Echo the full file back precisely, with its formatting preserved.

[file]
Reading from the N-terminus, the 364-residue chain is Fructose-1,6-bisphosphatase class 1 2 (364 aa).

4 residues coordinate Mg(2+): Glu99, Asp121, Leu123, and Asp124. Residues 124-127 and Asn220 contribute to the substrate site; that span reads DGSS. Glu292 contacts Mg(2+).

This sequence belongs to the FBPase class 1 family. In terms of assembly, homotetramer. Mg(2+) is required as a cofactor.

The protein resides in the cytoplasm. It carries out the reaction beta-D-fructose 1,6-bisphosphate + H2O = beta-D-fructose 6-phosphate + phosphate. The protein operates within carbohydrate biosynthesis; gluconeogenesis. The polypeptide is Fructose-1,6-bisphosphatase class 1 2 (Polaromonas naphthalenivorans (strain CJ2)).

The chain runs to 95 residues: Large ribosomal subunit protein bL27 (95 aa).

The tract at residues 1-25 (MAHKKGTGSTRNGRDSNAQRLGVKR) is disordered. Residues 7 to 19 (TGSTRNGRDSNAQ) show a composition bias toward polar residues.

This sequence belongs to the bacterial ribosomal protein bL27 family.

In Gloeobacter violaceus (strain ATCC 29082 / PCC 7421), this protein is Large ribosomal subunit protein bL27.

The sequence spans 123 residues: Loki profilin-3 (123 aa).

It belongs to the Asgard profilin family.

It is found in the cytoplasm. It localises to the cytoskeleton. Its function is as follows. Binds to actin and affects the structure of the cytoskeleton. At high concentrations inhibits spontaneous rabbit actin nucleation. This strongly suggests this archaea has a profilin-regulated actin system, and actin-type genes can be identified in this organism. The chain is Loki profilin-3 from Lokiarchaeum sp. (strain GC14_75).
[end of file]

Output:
Reading from the N-terminus, the 364-residue chain is Fructose-1,6-bisphosphatase class 1 2 (364 aa).

4 residues coordinate Mg(2+): Glu99, Asp121, Leu123, and Asp124. Residues 124-127 and Asn220 contribute to the substrate site; that span reads DGSS. Glu292 contacts Mg(2+).

This sequence belongs to the FBPase class 1 family. In terms of assembly, homotetramer. Mg(2+) is required as a cofactor.

The protein resides in the cytoplasm. It carries out the reaction beta-D-fructose 1,6-bisphosphate + H2O = beta-D-fructose 6-phosphate + phosphate. The protein operates within carbohydrate biosynthesis; gluconeogenesis. The polypeptide is Fructose-1,6-bisphosphatase class 1 2 (Polaromonas naphthalenivorans (strain CJ2)).

The chain runs to 95 residues: Large ribosomal subunit protein bL27 (95 aa).

The tract at residues 1-25 (MAHKKGTGSTRNGRDSNAQRLGVKR) is disordered. Residues 7 to 19 (TGSTRNGRDSNAQ) show a composition bias toward polar residues.

This sequence belongs to the bacterial ribosomal protein bL27 family.

In Gloeobacter violaceus (strain ATCC 29082 / PCC 7421), this protein is Large ribosomal subunit protein bL27.

The sequence spans 123 residues: Loki profilin-3 (123 aa).

It belongs to the Asgard profilin family.

It is found in the cytoplasm. It localises to the cytoskeleton. Its function is as follows. Binds to actin and affects the structure of the cytoskeleton. At high concentrations inhibits spontaneous rabbit actin nucleation. This strongly suggests this archaea has a profilin-regulated actin system, and actin-type genes can be identified in this organism. The chain is Loki profilin-3 from Lokiarchaeum sp. (strain GC14_75).